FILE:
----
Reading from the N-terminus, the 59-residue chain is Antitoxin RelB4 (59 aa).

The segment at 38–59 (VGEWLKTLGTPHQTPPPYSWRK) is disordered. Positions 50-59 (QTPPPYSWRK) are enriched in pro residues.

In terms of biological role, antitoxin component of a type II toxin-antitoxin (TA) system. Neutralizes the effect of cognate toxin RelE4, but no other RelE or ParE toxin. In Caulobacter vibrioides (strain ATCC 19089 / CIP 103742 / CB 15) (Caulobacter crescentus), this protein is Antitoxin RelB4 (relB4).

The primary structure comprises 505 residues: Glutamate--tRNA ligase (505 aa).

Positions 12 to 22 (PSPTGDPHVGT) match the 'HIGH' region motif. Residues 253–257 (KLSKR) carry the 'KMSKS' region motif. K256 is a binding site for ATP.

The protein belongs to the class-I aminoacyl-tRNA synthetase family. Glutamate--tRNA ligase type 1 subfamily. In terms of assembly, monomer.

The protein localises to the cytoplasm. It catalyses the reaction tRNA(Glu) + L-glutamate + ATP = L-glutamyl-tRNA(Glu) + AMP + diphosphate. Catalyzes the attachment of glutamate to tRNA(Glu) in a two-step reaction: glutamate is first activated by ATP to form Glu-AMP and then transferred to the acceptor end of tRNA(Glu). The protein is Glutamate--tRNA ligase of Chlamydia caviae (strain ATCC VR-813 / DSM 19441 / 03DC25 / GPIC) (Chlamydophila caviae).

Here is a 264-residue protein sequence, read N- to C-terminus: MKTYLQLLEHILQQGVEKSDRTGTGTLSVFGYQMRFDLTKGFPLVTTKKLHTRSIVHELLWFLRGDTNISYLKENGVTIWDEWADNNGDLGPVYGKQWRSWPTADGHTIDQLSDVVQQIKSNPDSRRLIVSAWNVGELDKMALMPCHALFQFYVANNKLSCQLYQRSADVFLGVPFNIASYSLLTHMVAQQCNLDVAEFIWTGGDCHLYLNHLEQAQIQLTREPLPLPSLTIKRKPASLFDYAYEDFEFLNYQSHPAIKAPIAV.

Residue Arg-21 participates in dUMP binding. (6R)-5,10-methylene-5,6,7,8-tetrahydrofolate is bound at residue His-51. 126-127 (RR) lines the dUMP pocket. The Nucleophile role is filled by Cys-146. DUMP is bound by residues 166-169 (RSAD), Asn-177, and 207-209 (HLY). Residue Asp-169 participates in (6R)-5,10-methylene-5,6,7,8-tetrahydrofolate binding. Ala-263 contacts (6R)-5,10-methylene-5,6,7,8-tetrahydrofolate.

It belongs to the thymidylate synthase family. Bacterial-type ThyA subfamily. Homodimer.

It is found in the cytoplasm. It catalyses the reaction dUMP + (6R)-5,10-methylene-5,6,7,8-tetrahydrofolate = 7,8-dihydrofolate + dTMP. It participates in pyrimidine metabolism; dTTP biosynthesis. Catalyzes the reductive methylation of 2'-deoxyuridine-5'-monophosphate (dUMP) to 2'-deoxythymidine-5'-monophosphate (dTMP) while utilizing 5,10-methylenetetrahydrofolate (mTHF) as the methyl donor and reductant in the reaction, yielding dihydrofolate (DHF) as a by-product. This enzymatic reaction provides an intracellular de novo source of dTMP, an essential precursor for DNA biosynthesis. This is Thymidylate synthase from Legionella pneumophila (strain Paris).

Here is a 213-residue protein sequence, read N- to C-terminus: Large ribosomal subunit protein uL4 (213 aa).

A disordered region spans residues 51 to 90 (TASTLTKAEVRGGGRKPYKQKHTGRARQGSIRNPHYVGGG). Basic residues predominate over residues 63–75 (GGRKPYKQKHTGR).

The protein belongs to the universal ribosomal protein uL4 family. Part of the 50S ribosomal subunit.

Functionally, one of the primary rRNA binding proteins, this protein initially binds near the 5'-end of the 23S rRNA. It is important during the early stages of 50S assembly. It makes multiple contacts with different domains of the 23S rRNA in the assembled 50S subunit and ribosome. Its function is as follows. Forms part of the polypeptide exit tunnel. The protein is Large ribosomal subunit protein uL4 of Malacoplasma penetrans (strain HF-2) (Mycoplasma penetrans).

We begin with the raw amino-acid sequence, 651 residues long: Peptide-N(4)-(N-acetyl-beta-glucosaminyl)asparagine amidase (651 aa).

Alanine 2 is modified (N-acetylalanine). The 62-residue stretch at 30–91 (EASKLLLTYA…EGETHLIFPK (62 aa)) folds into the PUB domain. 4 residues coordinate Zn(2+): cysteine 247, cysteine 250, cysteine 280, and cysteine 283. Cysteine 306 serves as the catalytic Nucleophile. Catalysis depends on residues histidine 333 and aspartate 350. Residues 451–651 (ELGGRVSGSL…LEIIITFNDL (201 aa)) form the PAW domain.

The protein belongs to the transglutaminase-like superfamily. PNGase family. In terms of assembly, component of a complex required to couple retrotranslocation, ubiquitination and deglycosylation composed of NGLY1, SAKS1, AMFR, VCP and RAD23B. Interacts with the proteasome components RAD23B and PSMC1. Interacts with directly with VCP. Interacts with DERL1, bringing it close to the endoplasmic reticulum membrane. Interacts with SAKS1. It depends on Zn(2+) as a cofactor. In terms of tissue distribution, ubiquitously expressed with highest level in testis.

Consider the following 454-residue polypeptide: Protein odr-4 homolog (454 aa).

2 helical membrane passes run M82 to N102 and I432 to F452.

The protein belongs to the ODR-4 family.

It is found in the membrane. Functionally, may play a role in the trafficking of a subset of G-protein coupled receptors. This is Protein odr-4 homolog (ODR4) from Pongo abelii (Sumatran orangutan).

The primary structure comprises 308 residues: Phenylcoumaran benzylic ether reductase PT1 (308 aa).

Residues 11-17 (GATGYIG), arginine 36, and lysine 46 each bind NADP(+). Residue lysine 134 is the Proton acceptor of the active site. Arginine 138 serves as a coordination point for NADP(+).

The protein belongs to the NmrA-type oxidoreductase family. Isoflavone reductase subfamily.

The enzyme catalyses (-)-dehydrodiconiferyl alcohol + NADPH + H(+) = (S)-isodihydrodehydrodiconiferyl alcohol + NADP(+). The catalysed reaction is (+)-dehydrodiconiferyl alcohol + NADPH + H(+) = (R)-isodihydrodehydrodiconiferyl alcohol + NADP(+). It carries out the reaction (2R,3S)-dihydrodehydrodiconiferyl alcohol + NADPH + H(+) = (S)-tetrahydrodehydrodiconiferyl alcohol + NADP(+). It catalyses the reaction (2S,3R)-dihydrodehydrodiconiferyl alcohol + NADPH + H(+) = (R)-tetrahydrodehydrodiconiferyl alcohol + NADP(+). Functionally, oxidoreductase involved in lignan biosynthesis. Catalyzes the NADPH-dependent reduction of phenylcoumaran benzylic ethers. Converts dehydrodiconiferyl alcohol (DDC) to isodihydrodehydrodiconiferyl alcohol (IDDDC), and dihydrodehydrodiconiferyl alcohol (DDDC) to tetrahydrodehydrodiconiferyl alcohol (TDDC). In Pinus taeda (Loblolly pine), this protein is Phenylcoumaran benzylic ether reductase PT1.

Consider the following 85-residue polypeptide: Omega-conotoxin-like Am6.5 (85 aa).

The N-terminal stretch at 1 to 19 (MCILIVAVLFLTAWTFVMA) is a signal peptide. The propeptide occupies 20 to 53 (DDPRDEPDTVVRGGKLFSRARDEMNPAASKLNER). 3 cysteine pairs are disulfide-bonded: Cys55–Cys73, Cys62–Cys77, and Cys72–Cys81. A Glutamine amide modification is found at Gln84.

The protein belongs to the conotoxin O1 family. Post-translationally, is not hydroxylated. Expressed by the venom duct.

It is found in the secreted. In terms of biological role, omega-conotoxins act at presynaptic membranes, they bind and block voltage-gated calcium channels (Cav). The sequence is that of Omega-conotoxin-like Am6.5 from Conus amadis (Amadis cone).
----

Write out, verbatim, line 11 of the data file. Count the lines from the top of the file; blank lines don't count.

It is found in the cytoplasm. It catalyses the reaction dUMP + (6R)-5,10-methylene-5,6,7,8-tetrahydrofolate = 7,8-dihydrofolate + dTMP. It participates in pyrimidine metabolism; dTTP biosynthesis. Catalyzes the reductive methylation of 2'-deoxyuridine-5'-monophosphate (dUMP) to 2'-deoxythymidine-5'-monophosphate (dTMP) while utilizing 5,10-methylenetetrahydrofolate (mTHF) as the methyl donor and reductant in the reaction, yielding dihydrofolate (DHF) as a by-product. This enzymatic reaction provides an intracellular de novo source of dTMP, an essential precursor for DNA biosynthesis. This is Thymidylate synthase from Legionella pneumophila (strain Paris).